Tony’s story – MRIdian radiotherapy for inoperable bowel cancer

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Tony was first diagnosed with stage four bowel cancer in the Autumn of 2018.  Here he shares his story, talks us through his treatment journey and tells us how he’s getting on with life now.

“It all started when my dad came to visit in August 2018, and the first words he said to me were ‘crikey, you look awful!’ As I had a routine diabetes check up with my GP shortly after his visit, I asked them and they sent me for a blood test.” When his results came back his GP asked him to go straight to A&E.  Further investigations and scans showed Tony had a 17cm tumour which had wrapped itself around the bowel. Of his diagnosis, Tony explains “I was really shocked as I hadn’t been feeling ill and hadn’t noticed any of the tell-tale signs you hear about. It was quite scary, and it was a big operation to have.” Soon after Tony underwent an intensive six-hour surgery to remove the tumour, followed by four months of chemotherapy which ended in February 2019, when he was given an initial all-clear.

Unfortunately, follow-up scans in September 2019 detected a single malignant lymph node tumour that had grown right next to the source of blood supply for the bowel. Due to its location, Tony was told that the tumour was inoperable by his doctors in Worcester. His scans were sent on to specialists in Manchester and Basingstoke, both of which concluded that the highly invasive surgery available would be too great a risk. 

However, Tony’s luck changed when his case was transferred to Dr James Good. Dr Good discussed a treatment called Stereotactic ablative radiotherapy (SABR) which is a non-invasive, advanced radiotherapy technique that targets tumours using highly focused beams of radiation. 

Commenting on Tony’s case Dr Good, says, “Because the lymph node was surrounded by healthy tissue and moved with breathing, it could have meant compromising on the radiation dose to the tumour if I had used a conventional SABR machine. The MRIdian allowed us to clearly visualise the tumour and switch the radiation beam on and off as the tumour moved, reducing the amount of healthy tissue that was affected and maximising the dose to the tumour.”

Tony explains, “Dr Good was very enthusiastic and confident about this treatment. I breathed a sigh of relief that I could access this through my health insurance, especially having been told by my surgeon and two other bowel/cancer specialists that there was nothing they could do. Though at that point, my wife and I had no real expectations and didn’t want to get too excited because we’d had so many disappointments.”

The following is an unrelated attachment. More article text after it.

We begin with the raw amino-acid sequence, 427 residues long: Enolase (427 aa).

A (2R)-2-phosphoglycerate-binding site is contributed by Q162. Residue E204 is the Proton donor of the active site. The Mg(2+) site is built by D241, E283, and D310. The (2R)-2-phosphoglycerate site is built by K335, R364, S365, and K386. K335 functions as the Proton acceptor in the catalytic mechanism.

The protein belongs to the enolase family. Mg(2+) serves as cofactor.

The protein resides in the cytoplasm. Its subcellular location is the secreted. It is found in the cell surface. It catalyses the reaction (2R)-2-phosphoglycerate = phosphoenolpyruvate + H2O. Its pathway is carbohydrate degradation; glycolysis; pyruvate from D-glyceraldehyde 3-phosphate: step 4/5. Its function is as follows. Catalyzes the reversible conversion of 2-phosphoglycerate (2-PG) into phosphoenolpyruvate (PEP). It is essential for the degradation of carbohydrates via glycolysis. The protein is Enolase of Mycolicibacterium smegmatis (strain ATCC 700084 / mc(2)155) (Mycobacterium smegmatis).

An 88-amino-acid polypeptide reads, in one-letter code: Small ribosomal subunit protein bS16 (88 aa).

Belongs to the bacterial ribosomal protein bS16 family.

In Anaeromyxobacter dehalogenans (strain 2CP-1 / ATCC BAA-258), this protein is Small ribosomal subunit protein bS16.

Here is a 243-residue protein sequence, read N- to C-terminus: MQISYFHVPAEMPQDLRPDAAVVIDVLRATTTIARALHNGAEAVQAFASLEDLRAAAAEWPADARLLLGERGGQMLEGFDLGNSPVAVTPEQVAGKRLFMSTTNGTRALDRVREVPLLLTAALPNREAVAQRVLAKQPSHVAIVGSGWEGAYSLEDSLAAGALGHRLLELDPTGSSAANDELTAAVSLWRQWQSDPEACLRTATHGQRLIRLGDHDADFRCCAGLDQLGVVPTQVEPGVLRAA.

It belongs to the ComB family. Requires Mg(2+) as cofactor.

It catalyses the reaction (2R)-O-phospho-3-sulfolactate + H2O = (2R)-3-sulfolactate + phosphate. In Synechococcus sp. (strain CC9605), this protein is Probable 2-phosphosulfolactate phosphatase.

A few short weeks later, Tony began radiotherapy on the MRIdian machine at GenesisCare in Oxford, where three sessions took place during a single week in February 2020. 

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Of his treatment, Tony tells us “I work in IT, so the technology fascinated me. It was like being in Star Wars. There’s a scene in the film where they’re trying to shoot the Death Star and Luke Skywalker must line his target up on screen. The process was just like that. When I was lying in the machine, I had a screen above me with a red and a blue circle. By holding my breath, I could line the two circles up and it was only when they were both aligned that the machine would ‘zap’ the tumour. As soon as I breathed, and the circles were out of alignment, the machine stopped. I had headphones on and the people in the control room were providing me with instructions but in effect, it was all under my control”.

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“It was totally unintrusive and felt like a bit of a non-event. I’d actually booked a month off work as I wasn’t sure how I’d feel after treatment, but I had absolutely no side effects at all. In fact, the week after, I went fishing and golfing with my two boys”.

A PET-CT scan in June 2020 showed that the radiotherapy had been successful in treating Tony’s otherwise inoperable cancer, with Dr Good phoning Tony to tell him there was no trace of the tumour on the scan, and that he was in remission.

Since then, Tony’s been getting on with his life, enjoying the great outdoors with his family, changing jobs and holidaying in Las Vegas - even hitting the jackpot!

For someone that has faced the prospect of inoperable cancer, Tony says he would encourage anyone in his position “to move hell or high water to find out about all the treatments that are available. I’d also advise anyone feeling a little off-colour or not as chipper, as usual, to go and see their GP. I know it’s not always easy but don’t be scared because if they do catch anything, the sooner they do, the easier it is to fix it. Don’t be afraid, get in there and get yourself sorted!”

Tony concludes, “I now have an annual blood test where they look at my marker levels for bowel cancer and an annual CT scan with my surgeon. I’ve just received a letter confirming my marker levels are still stable which is great news! There’s always a worry at the back of your mind but two years on from my treatment on the MRIdian and I’m looking forward, not backward and things are looking good.  We’ve been away for two fabulous holidays, I’ve seen my daughter graduate, my eldest son has just finished his apprenticeship and my youngest is just starting work so there’s many things I’ve been able to enjoy that I didn’t think I would be here for, and I’m so grateful for that.”